6) Midnight Prayer – Exeter (14 February 2016)
Normally I celebrate horse racing – rejoice in the spectacle of such a beautiful animal running and jumping, thrive on solving the puzzle of a race, and appreciate the courage of horse and jockey. But just occasionally, as with any sport I suppose, I really don’t like it. And on Valentine’s Day at Exeter last year it got about as ugly as I’ve ever known it.
Let me make this clear right from the off: I like Exeter and have visited from the early 1990s. There is a nice atmosphere and usually some decent racing. I had a lovely day there when it became the fourth stop in my 80-day tour of all the British racecourses back in 2015, right up until the Black Narcissus debacle anyway.
But a year on from my ludicrous odyssey and things were very different. Heavy rain in the run up to the fixture led to several inspections and, when passed fit to race on the morning, the going was described as Heavy. However, as we know, there are different types of Heavy and this seemed to be bordering on a quagmire. Anyone attempting to gauge it accurately would have lost their GoingStick.
The runners in the early races were indeed making Heavy weather of it, finishing weary and well strung out. Unowhatimeanharry stayed on dourly in the handicap hurdle, where half the field were pulled up, before going on to Festival glory a month later.
The non-runners started filtering through – four in the Veterans Chase reducing the field to just six. I like these Veterans Chases, a relatively new initiative which captures the essence of National Hunt racing – the old favourites reappearing year after year. Reserved for ten year olds and above, these battle-hardened chasers had seen it all and would cope with the increasingly atrocious conditions. Wouldn’t they?
And they were off. And it was hard work. Half the runners were pulled up and then Golden Chieftain departed at the third last when in command. The winner, and only horse to complete the three miles, was Midnight Prayer. His write-up in the results pages said “finished alone and very tired” but these stark words don’t describe the horror of the closing stages. It really looked at one point as though jockey Richard Johnson thought of pulling him up before the final fence without any rivals left. If I was the owner I wouldn’t have blamed him.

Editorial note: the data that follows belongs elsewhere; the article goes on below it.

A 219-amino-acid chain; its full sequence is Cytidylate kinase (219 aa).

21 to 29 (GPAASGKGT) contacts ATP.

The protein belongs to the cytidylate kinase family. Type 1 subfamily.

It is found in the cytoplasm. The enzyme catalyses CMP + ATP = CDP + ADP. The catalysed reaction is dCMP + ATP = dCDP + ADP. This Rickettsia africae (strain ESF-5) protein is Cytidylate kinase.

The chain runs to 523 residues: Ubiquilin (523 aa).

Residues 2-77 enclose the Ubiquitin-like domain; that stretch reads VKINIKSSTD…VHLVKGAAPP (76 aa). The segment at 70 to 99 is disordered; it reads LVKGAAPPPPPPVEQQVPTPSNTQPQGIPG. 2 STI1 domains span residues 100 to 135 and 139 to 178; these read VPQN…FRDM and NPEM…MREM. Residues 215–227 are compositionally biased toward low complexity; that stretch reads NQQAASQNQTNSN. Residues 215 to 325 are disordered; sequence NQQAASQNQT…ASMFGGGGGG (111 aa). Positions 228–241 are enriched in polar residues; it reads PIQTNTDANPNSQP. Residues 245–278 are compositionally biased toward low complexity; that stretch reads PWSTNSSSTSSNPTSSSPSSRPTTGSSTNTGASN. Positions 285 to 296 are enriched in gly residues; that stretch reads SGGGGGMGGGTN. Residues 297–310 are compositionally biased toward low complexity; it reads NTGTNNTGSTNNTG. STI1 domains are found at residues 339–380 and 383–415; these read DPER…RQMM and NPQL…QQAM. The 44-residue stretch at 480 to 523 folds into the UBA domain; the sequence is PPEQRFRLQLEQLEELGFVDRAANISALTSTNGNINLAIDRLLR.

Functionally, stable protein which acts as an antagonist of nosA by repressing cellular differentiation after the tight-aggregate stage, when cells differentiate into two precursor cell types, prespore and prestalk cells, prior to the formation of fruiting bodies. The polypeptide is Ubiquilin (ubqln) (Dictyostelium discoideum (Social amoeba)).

Midnight Prayer somehow clambered over the final fence like a drunken reveller stumbling over a kerb, but even then it took all of Johnson’s urgings to maintain forward momentum up the agonising final furlong to walk over the finishing line.
I love horse racing, and in particular I love a test of stamina and courage, but this was bordering on grotesque. I suspect that a significant proportion of the racegoers were new to the sport, lured by the Valentine’s Day promotion, and I wonder what impression they took away down the A38. The race had turned from a fascinating spectacle of endurance into a shameful war of attrition, and I didn’t want to watch any more.
In the past the deaths of horses have affected me greatly, but somehow this held equal resonance despite them all coming back safe and sound. It was like watching a boxer being beaten into submission, but there was no referee to stop it.
Midnight Prayer displayed an astonishing depth of courage on that squelchy Sunday, shouldering top weight of 11st 12lbs in the most appalling conditions I have ever witnessed. Nevertheless, I have to include him on my HoTSHaW list because in my opinion no horse should have been allowed to take part, let alone win the race.
I’m sure it’s not an easy job being a clerk of the course and deciding whether conditions are raceable, and the same must apply to the trainers who allow their charges to take part and the jockeys who are duty bound to obtain the best finishing position. They all faced tricky decisions that day, but for me it was a relatively easy final choice, and my best of a short afternoon. I left straight afterwards and missed the final three races.